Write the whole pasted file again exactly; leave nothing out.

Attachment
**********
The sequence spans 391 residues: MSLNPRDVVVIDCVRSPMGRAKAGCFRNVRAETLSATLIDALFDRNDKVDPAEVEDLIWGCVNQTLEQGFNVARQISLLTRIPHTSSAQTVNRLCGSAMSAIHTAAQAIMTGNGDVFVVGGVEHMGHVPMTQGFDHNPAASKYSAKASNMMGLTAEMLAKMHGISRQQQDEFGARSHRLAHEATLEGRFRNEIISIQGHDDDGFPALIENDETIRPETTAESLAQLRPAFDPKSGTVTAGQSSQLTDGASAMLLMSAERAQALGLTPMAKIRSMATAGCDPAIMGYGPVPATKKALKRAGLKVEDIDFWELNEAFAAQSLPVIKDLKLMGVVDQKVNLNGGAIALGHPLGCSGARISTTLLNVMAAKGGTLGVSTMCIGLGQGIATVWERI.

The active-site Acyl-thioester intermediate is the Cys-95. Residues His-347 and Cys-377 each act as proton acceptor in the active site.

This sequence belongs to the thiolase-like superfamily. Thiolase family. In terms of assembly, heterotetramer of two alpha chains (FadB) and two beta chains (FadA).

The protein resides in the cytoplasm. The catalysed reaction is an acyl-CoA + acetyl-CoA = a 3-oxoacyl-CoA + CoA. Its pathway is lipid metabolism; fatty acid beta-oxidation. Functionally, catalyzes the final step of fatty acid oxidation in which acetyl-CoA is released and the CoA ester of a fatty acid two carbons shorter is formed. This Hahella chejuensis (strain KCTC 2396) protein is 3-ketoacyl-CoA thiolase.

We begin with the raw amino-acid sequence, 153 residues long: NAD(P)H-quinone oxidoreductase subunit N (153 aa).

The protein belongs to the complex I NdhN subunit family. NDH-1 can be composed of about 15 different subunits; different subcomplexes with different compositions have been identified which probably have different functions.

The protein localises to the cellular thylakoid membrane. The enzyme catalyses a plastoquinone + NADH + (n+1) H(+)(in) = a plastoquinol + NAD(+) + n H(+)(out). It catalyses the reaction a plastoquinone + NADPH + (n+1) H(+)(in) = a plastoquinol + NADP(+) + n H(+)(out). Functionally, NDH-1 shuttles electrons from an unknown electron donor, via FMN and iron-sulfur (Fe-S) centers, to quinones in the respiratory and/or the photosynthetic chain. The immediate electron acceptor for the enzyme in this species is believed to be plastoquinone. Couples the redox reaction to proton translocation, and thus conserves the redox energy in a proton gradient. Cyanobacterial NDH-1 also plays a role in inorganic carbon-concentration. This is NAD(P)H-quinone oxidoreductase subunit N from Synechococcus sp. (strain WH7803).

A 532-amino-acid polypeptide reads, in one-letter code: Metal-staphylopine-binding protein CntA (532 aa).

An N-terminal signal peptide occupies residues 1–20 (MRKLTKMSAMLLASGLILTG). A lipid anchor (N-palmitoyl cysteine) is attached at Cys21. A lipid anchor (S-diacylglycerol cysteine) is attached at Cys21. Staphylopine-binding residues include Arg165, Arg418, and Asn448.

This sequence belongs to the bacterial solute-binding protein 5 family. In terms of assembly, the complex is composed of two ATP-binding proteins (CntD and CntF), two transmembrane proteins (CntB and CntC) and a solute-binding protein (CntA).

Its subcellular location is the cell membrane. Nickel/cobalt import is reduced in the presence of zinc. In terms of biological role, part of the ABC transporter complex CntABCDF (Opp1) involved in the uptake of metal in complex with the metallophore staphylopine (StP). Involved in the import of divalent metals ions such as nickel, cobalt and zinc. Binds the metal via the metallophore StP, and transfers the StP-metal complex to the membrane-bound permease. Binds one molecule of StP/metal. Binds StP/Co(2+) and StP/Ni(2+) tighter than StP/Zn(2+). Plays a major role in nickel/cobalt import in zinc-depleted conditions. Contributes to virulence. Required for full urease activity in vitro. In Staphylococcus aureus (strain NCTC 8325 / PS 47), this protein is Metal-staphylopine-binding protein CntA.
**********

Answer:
The sequence spans 391 residues: MSLNPRDVVVIDCVRSPMGRAKAGCFRNVRAETLSATLIDALFDRNDKVDPAEVEDLIWGCVNQTLEQGFNVARQISLLTRIPHTSSAQTVNRLCGSAMSAIHTAAQAIMTGNGDVFVVGGVEHMGHVPMTQGFDHNPAASKYSAKASNMMGLTAEMLAKMHGISRQQQDEFGARSHRLAHEATLEGRFRNEIISIQGHDDDGFPALIENDETIRPETTAESLAQLRPAFDPKSGTVTAGQSSQLTDGASAMLLMSAERAQALGLTPMAKIRSMATAGCDPAIMGYGPVPATKKALKRAGLKVEDIDFWELNEAFAAQSLPVIKDLKLMGVVDQKVNLNGGAIALGHPLGCSGARISTTLLNVMAAKGGTLGVSTMCIGLGQGIATVWERI.

The active-site Acyl-thioester intermediate is the Cys-95. Residues His-347 and Cys-377 each act as proton acceptor in the active site.

This sequence belongs to the thiolase-like superfamily. Thiolase family. In terms of assembly, heterotetramer of two alpha chains (FadB) and two beta chains (FadA).

The protein resides in the cytoplasm. The catalysed reaction is an acyl-CoA + acetyl-CoA = a 3-oxoacyl-CoA + CoA. Its pathway is lipid metabolism; fatty acid beta-oxidation. Functionally, catalyzes the final step of fatty acid oxidation in which acetyl-CoA is released and the CoA ester of a fatty acid two carbons shorter is formed. This Hahella chejuensis (strain KCTC 2396) protein is 3-ketoacyl-CoA thiolase.

We begin with the raw amino-acid sequence, 153 residues long: NAD(P)H-quinone oxidoreductase subunit N (153 aa).

The protein belongs to the complex I NdhN subunit family. NDH-1 can be composed of about 15 different subunits; different subcomplexes with different compositions have been identified which probably have different functions.

The protein localises to the cellular thylakoid membrane. The enzyme catalyses a plastoquinone + NADH + (n+1) H(+)(in) = a plastoquinol + NAD(+) + n H(+)(out). It catalyses the reaction a plastoquinone + NADPH + (n+1) H(+)(in) = a plastoquinol + NADP(+) + n H(+)(out). Functionally, NDH-1 shuttles electrons from an unknown electron donor, via FMN and iron-sulfur (Fe-S) centers, to quinones in the respiratory and/or the photosynthetic chain. The immediate electron acceptor for the enzyme in this species is believed to be plastoquinone. Couples the redox reaction to proton translocation, and thus conserves the redox energy in a proton gradient. Cyanobacterial NDH-1 also plays a role in inorganic carbon-concentration. This is NAD(P)H-quinone oxidoreductase subunit N from Synechococcus sp. (strain WH7803).

A 532-amino-acid polypeptide reads, in one-letter code: Metal-staphylopine-binding protein CntA (532 aa).

An N-terminal signal peptide occupies residues 1–20 (MRKLTKMSAMLLASGLILTG). A lipid anchor (N-palmitoyl cysteine) is attached at Cys21. A lipid anchor (S-diacylglycerol cysteine) is attached at Cys21. Staphylopine-binding residues include Arg165, Arg418, and Asn448.

This sequence belongs to the bacterial solute-binding protein 5 family. In terms of assembly, the complex is composed of two ATP-binding proteins (CntD and CntF), two transmembrane proteins (CntB and CntC) and a solute-binding protein (CntA).

Its subcellular location is the cell membrane. Nickel/cobalt import is reduced in the presence of zinc. In terms of biological role, part of the ABC transporter complex CntABCDF (Opp1) involved in the uptake of metal in complex with the metallophore staphylopine (StP). Involved in the import of divalent metals ions such as nickel, cobalt and zinc. Binds the metal via the metallophore StP, and transfers the StP-metal complex to the membrane-bound permease. Binds one molecule of StP/metal. Binds StP/Co(2+) and StP/Ni(2+) tighter than StP/Zn(2+). Plays a major role in nickel/cobalt import in zinc-depleted conditions. Contributes to virulence. Required for full urease activity in vitro. In Staphylococcus aureus (strain NCTC 8325 / PS 47), this protein is Metal-staphylopine-binding protein CntA.